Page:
I haven’t been on a big grocery run in 10 days per CDC recommendations. There are five adult/adult-size people living under our roof right now, and we have begun scrapping the bottom of the storehouse, so I decided to get to HEB early when they opened to try to load up for another week and a half or so of isolation.
But apparently, HEB is only allowing a certain number of shoppers in the store at one time, and even before they opened, the line of shoppers waiting to get in stretched maybe fifty deep into the parking lot, all spaced out, with empty carts in hand, standing in somber silence. Waiting for their daily (or weekly) bread.
And since I didn’t have two hours to wait in line, I turned around and headed back to our local Walmart to scavenge for what we needed. Walmart wasn’t crowded, but it was busy-ish. No crazy hoarding going on. But what struck me most as soon as I walked in was, again, that same somber silence. Every face like stone. Not like the usually noisy bustle of our Walmart. Some customers wore masks. Many wore gloves. All were on guard. The sweet greeter at the entrance was hustling about trying to quickly get someone to refill the anti-bac wipe container by the buggies at the front. She was beginning to panic.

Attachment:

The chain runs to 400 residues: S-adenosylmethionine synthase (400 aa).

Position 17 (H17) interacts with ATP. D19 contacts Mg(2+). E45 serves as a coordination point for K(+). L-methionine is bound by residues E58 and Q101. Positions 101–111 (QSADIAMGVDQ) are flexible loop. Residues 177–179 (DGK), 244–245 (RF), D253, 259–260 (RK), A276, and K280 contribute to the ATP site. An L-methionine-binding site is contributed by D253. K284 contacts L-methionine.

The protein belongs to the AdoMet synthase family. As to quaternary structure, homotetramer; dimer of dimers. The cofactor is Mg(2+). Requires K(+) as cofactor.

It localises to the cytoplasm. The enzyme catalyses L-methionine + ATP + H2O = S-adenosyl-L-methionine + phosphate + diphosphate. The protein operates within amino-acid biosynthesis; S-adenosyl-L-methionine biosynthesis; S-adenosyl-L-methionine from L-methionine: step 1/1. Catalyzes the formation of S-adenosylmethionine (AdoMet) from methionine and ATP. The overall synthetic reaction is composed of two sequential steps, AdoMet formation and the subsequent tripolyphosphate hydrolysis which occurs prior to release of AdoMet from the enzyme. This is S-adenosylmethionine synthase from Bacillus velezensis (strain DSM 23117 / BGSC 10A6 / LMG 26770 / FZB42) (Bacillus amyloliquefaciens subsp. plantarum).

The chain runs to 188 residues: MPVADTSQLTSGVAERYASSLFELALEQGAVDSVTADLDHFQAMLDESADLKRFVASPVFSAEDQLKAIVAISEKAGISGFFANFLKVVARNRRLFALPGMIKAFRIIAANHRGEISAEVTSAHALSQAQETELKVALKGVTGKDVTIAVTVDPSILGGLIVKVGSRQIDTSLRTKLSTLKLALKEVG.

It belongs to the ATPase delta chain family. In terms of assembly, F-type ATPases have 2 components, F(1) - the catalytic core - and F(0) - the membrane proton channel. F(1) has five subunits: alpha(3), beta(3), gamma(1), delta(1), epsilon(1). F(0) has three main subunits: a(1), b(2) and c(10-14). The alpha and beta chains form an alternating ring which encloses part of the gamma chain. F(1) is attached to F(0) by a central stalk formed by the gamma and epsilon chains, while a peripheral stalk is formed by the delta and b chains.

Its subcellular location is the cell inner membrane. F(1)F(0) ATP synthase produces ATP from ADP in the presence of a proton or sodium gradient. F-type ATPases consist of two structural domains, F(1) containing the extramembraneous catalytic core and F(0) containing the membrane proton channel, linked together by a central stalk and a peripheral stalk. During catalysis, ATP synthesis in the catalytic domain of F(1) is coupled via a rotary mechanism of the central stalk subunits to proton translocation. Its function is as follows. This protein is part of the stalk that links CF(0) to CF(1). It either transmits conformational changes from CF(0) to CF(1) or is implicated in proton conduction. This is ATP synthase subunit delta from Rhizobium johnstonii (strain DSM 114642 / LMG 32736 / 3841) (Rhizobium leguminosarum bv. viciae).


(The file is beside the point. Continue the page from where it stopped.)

And no one spoke. Everyone just seemed . . . angry. Not like an overt anger because there is still no toilet paper or Germ-X in stock, but a low-key, droning, simmering anger. An anger at life in general right now, I suppose. An anger spiced with fear.
We are all afraid of one another right now, and that’s just so very sad.
I thought about crying right there in the baking goods aisle, because the only flour in stock was the bulk-ginormous bag variety, and I had to get flour, but where in heaven’s name was I going to store that much flour in our already human-crowded, pantry-deficient little house? Aaaah!! See, it’s the little things, the stupid things that are making me spiral lately.
And I remembered (was Spirit-reminded, probably) that just before I left the house, I had been going through our Acts study, reading chapter 28 where Paul and company are shipwrecked on this little island called Malta. And I remembered how the Word told me just this morning that the natives on that island, strangers to Paul and Christianity and maybe even to upscale Roman civilization in general – the natives showed them “unusual kindness”.
And me there in the baking goods aisle with all this fury and grief about a needlessly large bag of flour. And all the other shoppers carefully navigating around the other humans in their path to get the last bag of frozen tater tots or carton of Go-Gurt, eyeing any coughers like they are armed enemy assassins. The anger and quiet grief stewing below the surface of this suddenly broken “unbreakable” society.
God, we need you to make us able.
Able to show this unusual kindness somehow. At a distance even. To break through the cold terror clouding our collective hearts. When we can’t hug the hurting, show us how to support one another to Your glory. We don’t know how to get through this, Lord, and still keep our humanity, still let the divine spark shine.
God, show us how, make us able to love one another with unusual kindness right now.